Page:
You can’t visit Salem and not take note of the events that the city is renowned for. Pay your respects to those who lost their lives during the Salem Witch Trials as well as learn more about what happened during that period at the Salem Witch Trials Memorial. This is a great activity for anyone visiting Salem to learn about the solemn history of the city.
If you’d like to know more, there are also guided Witchcraft Trial Walks through Salem led by knowledgeable guides who can explain everything in detail and answer all your questions.
Take a step away from the spooky attractions and head over to Harbor Sweets where you’ll find all the candies and chocolates you could want. The handmade candies are famous here, so make sure you try their sweet sloops (handmade chocolate sailboats with almond butter crunch centers).
Count Orlok’s Nightmare Gallery
This is a great spot to visit during October (spooky!) when they open their haunted house, however, during the rest of the year, it is still worth a visit. The gallery offers exhibits on horror, Sci-Fi, and fantasy films, and is definitely a great spot for adrenaline lovers.
Salem Willows is a public oceanfront neighborhood and amusement park that got its name from the white willows that were planted there in the early 1800s. Stroll the paths of the neighborhood, visit the arcades, go on an amusement ride, and just bask in the nostalgic vibe of the area. Jazz musicians like Duke Ellington and Louis Armstrong performed at what was the old Charleshurst Ballroom.
Peabody Essex Museum
This museum is home to a very impressive collection of Asian art and features 22 buildings and two massive libraries where you will see manuscripts, maps, and plenty of artifacts that catalog Salem’s centuries of proud maritime history.
Take a Ghost Tour
Even if you’re only slightly interested in the city’s witchy past and modern-day haunted happenings – you can’t come to Salem Massachusetts and not join one of the city’s many ghost tours.
Depending on how brave you are there are mid-afternoon walking tours of Salem available which run in daylight, but for the full spooky sensation, a nighttime ghost tour is a must. And if you don’t believe in all that Hocus Pocus or that the city is bewitched after dark, that’s even more reason to wander the streets with a knowledgable local guide. We’re sure you’ll be convinced in no time!
Note: There is also a Hocus Pocus Tour available – but be aware that while it is a great tour, it is not based on the movie – rather a tour about Salem’s history and includes only a couple of filming locations. The tour (obviously) discusses the Salem Witch Trials but also visits sites such as the McIntire Historic District, Hamilton Hall, and Pickering House and tells visitors about the city’s past as a Native American settlement and its role in the American Revolution.
Crow Haven Corner
This is America’s oldest “witch shop” and is packed with everything related to witchcraft. It’s a fantastic spot to bring kids (and even adults) for something fun and different. You can even get your tarot cards read while you’re inside!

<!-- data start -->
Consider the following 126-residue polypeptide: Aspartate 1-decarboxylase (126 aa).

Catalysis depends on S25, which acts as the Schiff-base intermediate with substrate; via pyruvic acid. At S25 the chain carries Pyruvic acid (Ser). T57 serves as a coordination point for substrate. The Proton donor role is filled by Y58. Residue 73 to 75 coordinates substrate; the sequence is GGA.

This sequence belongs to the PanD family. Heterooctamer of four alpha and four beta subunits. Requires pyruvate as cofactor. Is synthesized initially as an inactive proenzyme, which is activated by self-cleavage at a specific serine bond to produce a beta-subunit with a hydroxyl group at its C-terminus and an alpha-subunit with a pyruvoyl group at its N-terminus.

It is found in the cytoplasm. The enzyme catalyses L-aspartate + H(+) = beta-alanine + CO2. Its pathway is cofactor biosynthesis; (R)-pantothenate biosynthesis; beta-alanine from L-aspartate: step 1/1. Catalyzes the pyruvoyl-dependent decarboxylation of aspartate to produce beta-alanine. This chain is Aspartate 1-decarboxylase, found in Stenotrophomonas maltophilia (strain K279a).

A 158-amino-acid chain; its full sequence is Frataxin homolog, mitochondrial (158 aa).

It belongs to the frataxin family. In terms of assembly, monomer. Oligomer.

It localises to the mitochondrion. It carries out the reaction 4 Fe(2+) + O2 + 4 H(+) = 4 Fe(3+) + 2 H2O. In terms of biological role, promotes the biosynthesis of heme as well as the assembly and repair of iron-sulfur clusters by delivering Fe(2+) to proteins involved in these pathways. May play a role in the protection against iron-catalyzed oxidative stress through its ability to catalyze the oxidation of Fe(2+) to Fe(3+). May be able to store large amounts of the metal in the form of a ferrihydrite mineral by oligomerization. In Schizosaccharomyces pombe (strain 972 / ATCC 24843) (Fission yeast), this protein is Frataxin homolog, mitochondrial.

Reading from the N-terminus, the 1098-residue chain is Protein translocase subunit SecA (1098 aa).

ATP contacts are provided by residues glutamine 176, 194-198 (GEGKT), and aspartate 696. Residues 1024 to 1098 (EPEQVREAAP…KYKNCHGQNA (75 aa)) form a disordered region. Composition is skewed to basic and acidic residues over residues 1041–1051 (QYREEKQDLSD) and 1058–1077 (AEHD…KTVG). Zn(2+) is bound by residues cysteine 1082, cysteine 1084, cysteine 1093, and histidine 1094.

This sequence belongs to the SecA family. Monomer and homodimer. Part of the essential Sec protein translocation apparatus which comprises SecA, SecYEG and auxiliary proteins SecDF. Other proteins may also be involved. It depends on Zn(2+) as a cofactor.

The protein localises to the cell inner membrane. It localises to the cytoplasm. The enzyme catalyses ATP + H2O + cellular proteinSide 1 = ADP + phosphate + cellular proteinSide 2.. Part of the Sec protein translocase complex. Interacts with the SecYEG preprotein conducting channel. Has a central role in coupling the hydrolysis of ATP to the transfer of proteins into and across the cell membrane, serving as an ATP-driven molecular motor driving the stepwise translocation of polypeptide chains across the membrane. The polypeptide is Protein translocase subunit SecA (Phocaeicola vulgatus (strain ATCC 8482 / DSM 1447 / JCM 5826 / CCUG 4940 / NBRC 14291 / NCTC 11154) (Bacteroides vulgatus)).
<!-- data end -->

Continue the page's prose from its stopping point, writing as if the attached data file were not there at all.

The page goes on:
The Witch House at Salem
The Witch House Museum, also known as the Jonathan Corwin House, is the only remaining structure in Salem today that has direct ties to the Salem Witch Trials, and not only is it one of the main tourist attractions it is also considered one of the most haunted places in the city.
Judge Jonathan Corwin was among those investigating witchcraft in the 17th century, and was partly responsible for the 20 people convicted in the special court and executed. Today you can take a self-guided walking tour through the home filled with are exhibits and information plaques. There are also very knowledgeable members of staff on hand to answer any questions you may have.
It is a fascinating look at Colonial American history when mass panic gripped the nation and today helps explain some of the myths and misconceptions the time. Our top tip – get here early to avoid the crowds and have the house all to yourself!
Salem Witch Museum
Located in a converted church, the Salem Witch Museum takes visitors back to 1692 with a dramatic look at the tragic events and hysteria that resulted in the executions of thirteen women and two men. Life-size replica sets and stages take visitors on a journey between February 1692 and May 1693 using actual documents from the trails.
New England Pirate Museum
This museum is filled with information about pirate life in New England. You can learn and relive the adventures of Blackbeard, and take a walking tour where you can encounter several buccaneers and learn what it was like to be a pirate.
The House of the Seven Gables
The House of Seven Gables lent its name to the Gothic novel by Nathaniel Hawthorne, and also famously influenced horror author H.P. Lovecraft.
The house, built in 1668, was owned by several prominent maritime families and received elegant additions and architectural updates over the years. As one of the city’s top tourist attractions, you can take guided tours of the property and see plenty of interactive exhibits.
Witch Dungeon Museum
This museum is located in the heart of Salem’s central tourist district and is less a museum and more a fun interactive experience that takes you through the events of the Salem Witch Trials. You’ll see live reenactments and recreations of events that took place – so if you’re in the mood for some light-hearted kitschy haunted house vibes, then this may be for you!